Monday, February 27, 2017

How do you succeed when your team does not report to you ?

The review meeting was getting hot and interesting; the function head was being questioned on the lack of leadership and ability to influence business units to follow defined standards; after all he had defined the standards and formulated implementation guidelines. Then why was he not able to get the business to follow them ? Weren’t the standards touted as industry benchmark, leading edge best practices, and emerging technologies that would put the group in leadership position locally and among the best globally ?

Matrix organizations have interesting group dynamics; there is functional reporting normally a dotted line to the department head and a straight line reporting typically to business unit in a diversified business group or geographical unit like a country head in a multinational company. In almost all cases the straight line drives the agenda for the person with the dotted line is left to drive synergies, cost optimization, standards, governance models, and the unified agenda across business units/countries.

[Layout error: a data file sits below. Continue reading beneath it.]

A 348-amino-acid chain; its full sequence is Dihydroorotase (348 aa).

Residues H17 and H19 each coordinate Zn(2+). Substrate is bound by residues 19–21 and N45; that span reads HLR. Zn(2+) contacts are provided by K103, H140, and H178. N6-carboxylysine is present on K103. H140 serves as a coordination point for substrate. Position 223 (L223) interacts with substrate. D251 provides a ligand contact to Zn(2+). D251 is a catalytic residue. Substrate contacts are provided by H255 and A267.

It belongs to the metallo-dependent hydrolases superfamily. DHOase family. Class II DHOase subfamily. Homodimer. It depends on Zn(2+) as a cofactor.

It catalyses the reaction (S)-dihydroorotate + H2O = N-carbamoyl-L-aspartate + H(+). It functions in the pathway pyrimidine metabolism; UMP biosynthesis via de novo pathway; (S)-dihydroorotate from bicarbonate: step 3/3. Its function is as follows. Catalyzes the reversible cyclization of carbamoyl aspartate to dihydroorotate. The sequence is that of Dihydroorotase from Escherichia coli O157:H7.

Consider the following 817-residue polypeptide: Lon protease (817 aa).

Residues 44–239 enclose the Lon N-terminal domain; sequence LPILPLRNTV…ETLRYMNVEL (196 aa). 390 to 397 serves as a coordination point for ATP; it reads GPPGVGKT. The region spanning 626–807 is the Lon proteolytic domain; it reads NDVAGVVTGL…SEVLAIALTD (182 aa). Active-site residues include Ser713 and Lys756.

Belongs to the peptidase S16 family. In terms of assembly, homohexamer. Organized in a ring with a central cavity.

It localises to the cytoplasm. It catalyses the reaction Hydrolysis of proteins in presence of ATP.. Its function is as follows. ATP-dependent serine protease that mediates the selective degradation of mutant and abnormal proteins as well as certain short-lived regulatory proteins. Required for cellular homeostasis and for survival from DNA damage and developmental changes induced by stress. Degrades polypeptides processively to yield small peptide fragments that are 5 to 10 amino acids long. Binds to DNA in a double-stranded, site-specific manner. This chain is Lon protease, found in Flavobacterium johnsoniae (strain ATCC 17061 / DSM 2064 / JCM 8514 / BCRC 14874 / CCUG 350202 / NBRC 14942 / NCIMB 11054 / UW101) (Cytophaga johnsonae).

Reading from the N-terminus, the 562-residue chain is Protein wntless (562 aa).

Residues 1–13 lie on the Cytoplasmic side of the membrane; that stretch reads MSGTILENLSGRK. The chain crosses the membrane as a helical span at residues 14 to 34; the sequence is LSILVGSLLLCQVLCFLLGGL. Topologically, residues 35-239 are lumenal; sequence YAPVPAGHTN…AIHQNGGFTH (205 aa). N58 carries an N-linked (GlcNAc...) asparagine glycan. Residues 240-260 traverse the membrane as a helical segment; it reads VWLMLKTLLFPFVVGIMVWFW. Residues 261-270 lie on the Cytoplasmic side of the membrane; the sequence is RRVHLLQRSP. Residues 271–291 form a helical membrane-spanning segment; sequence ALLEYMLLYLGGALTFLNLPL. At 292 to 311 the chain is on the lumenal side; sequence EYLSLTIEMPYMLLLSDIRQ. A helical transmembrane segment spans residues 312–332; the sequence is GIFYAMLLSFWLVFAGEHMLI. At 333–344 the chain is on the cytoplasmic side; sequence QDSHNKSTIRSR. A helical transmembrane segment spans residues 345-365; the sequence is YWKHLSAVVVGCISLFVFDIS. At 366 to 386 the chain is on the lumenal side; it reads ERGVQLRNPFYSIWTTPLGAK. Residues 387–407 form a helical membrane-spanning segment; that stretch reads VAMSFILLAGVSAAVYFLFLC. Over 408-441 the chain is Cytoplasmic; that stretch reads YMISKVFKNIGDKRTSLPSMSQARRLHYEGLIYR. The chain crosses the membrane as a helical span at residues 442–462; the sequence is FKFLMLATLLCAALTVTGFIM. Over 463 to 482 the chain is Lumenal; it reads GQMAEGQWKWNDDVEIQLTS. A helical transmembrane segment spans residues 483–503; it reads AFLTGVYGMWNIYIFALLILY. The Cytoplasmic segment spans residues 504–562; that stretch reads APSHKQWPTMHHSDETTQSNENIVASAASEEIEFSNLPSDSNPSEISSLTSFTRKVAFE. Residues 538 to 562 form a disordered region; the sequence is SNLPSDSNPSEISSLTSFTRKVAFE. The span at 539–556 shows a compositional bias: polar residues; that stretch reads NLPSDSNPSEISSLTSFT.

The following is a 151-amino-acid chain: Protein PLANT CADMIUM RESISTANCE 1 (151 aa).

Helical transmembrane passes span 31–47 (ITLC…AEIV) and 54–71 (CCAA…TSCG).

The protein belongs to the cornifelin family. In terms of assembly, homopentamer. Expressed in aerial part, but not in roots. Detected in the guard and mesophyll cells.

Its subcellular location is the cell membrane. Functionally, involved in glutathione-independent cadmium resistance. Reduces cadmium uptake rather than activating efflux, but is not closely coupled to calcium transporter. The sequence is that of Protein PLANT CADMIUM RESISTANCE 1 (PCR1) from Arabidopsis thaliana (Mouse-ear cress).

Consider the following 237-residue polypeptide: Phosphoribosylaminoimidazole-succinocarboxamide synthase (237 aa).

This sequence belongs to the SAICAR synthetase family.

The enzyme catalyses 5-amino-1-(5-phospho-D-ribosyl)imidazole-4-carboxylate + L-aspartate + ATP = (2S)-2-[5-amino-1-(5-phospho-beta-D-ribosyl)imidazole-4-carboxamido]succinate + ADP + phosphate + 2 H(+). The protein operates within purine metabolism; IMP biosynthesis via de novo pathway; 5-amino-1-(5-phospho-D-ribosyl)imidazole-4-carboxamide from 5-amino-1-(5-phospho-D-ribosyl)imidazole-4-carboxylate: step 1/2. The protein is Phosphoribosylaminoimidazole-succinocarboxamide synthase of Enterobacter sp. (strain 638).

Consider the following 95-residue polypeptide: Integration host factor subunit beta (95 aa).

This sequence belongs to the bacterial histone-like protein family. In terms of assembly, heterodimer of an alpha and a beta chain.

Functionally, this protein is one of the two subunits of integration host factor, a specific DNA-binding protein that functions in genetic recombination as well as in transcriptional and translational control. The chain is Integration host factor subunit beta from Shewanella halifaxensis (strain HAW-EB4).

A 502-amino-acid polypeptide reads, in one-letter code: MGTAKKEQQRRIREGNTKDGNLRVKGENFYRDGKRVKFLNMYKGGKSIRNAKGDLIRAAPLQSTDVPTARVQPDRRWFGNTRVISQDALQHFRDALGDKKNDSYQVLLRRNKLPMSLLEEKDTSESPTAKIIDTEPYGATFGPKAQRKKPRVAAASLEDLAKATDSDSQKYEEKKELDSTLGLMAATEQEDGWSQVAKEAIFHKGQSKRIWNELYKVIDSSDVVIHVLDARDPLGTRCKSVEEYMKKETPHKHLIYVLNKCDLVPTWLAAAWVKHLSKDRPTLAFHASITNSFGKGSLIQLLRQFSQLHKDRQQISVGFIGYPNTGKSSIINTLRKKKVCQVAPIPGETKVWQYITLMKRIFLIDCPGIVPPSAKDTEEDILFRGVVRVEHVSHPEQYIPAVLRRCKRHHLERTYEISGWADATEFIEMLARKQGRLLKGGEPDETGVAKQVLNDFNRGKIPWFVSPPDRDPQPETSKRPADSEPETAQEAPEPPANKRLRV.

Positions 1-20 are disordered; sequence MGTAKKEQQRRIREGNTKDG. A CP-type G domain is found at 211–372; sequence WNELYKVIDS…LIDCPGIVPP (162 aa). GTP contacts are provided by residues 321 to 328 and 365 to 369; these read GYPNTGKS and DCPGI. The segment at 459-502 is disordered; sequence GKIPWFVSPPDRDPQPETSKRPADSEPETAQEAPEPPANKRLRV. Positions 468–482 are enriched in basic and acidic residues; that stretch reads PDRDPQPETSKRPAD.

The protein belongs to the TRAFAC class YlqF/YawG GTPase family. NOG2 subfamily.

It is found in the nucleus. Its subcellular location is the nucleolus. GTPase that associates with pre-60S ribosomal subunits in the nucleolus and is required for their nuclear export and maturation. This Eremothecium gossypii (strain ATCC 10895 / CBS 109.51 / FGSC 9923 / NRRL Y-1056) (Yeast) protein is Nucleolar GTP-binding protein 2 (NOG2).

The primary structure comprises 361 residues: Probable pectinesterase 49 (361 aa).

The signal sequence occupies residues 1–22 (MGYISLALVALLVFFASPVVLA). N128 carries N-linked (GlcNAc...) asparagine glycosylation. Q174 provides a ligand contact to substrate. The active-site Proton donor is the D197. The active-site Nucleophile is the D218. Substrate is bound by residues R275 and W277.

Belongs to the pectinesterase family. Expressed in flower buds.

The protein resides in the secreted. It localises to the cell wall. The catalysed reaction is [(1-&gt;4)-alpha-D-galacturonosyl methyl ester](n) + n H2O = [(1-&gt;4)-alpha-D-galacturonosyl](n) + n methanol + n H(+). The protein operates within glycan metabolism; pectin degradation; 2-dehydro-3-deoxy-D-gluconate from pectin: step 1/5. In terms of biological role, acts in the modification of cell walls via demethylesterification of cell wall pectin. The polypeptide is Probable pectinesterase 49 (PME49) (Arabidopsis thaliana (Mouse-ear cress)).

For the newly inducted CIO it was not the first time working in a matrix structure, his earlier avatar had clearly defined boundaries for each role. At every node of the matrix the accountabilities were commensurate to the authority vested and influence expected. He had thrived in the position that helped bring value to both sides; his managers – straight line and dotted – acknowledged the contribution and maturity. Teams within his span of control as well as the matrix into which he reported enjoyed good relationships.

He took the role for its larger span of control, a different industry and domain, the challenge and the opportunities the new role presented and off course monetary value. Overall it appeared to be a great jump from his prior assignment which had reached a plateau. Reality hit him hard on his head when he met his peers and collective boss – the CEO in the first management meeting. The structure was unique to him and the dynamics hitherto unknown, made his skin crawl on his ability to create professional success.